Ancient Greece: Gods, Goddesses, and Heroes
This it the fourth in a series of nine articles on Ancient Greece. To start at the beginning, please click here.
In ancient Greece, myths were often used to help explain the mysterious and often to teach a lesson. The Greek gods were emotional, fought amongst themselves and with humans, cheated lied, and altogether behaved in a very human way.
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The ancients Greeks were polytheistic — that is, they worshipped many gods.
Their major gods and goddesses lived at the top of Mount Olympus, the highest mountain in Greece, and myths described their lives and actions. In myths, gods often actively intervened in the day-to-day lives of humans. Myths were used to help explain the unknown and sometimes teach a lesson.
For example, Zeus, the king of the gods, carried his favorite weapon, the thunderbolt. When it rained and there was thunder and lightning, the ancient Greeks believed that Zeus was venting his anger.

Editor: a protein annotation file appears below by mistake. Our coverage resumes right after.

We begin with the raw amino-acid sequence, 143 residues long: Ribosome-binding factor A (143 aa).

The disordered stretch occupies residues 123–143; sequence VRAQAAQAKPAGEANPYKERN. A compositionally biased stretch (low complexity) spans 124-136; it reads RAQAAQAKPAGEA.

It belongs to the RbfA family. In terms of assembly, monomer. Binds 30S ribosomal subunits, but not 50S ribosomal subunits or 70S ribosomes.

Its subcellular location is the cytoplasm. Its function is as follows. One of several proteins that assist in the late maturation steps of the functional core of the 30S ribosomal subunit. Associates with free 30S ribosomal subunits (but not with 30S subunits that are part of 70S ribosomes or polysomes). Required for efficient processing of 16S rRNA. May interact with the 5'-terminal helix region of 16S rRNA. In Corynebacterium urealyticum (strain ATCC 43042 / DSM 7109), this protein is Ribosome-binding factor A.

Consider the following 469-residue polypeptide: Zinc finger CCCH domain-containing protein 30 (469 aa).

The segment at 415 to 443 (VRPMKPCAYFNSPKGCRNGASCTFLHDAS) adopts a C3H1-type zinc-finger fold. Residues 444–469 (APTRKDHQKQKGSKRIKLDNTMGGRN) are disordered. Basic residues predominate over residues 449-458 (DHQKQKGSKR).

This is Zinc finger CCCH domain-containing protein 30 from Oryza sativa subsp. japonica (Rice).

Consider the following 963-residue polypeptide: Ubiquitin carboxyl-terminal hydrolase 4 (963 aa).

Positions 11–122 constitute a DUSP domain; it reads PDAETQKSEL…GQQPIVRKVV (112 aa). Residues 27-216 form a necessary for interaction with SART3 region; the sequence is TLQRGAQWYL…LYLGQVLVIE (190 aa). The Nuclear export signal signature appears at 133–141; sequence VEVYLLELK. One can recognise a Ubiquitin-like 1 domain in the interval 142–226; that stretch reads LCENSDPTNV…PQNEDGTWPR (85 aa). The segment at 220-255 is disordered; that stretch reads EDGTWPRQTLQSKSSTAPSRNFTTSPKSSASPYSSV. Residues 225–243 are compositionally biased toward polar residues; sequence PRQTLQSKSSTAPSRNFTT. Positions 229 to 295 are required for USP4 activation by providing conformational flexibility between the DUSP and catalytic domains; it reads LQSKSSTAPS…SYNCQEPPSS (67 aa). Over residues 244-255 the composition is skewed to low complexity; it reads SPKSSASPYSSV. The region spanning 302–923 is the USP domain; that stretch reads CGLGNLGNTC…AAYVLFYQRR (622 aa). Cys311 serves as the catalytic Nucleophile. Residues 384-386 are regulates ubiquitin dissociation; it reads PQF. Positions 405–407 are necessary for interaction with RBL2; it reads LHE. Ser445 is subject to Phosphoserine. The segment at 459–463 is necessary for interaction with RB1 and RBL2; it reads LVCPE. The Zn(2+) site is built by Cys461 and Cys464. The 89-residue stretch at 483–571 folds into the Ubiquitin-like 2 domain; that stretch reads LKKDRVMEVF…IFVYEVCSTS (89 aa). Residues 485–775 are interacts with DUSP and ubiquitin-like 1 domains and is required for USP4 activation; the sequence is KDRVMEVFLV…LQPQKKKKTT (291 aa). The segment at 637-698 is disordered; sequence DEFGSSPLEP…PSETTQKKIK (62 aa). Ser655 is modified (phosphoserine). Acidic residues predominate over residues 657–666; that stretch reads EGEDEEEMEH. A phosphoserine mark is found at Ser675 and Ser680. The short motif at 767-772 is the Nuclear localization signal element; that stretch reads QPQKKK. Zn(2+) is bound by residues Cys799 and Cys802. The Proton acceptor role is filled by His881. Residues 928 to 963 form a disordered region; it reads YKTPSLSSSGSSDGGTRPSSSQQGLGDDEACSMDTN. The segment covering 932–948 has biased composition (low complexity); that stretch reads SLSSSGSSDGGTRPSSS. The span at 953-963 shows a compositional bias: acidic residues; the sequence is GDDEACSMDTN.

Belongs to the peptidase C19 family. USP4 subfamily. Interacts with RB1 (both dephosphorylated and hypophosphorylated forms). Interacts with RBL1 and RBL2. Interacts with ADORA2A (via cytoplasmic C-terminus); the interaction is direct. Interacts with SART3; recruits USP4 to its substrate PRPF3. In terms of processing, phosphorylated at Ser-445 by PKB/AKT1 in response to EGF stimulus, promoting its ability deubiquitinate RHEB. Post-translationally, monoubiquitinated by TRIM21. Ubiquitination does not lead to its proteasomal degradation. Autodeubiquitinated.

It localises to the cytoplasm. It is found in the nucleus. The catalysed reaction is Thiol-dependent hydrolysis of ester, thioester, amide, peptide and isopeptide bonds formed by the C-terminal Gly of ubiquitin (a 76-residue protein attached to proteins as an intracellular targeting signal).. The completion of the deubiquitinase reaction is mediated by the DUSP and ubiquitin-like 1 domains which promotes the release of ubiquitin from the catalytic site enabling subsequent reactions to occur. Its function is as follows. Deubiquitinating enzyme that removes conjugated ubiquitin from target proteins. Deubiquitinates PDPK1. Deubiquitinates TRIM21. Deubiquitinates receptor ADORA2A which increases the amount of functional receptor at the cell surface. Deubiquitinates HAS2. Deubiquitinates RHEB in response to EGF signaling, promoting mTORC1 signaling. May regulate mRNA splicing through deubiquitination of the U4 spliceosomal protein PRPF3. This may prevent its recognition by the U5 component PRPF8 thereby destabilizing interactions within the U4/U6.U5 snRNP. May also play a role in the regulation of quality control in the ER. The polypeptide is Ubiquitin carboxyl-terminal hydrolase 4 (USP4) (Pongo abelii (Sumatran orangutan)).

Many stories about how the Greek gods behaved and interacted with humans are found in the works of Homer. He created two epic poems: the Iliad, which related the events of the Trojan War, and the Odyssey, which detailed the travels of the hero Odysseus. These two poems were passed down orally over many generations
A fanciful reconstruction of Phidias' statue of Zeus, in an engraving made by Philippe Galle in 1572, from a drawing by Maarten van Heemskerck
The Statue of Zeus at Olympia (recreated above) was one of the Seven Wonders of the Ancient World. Zeus was the ruler of the gods, the lord of the skies, and the father of countless deities and demigods of the Greek pantheon.
Sandro Botticelli, c 1483, National Gallery, UK. Aphrodite, the goddess of love, sits with the war god, Ares in this painting by the Renaissance artist Botticelli. Aphrodite is one of several Greek goddesses, and is often referred to by her Roman name, Venus.
Venus and Mars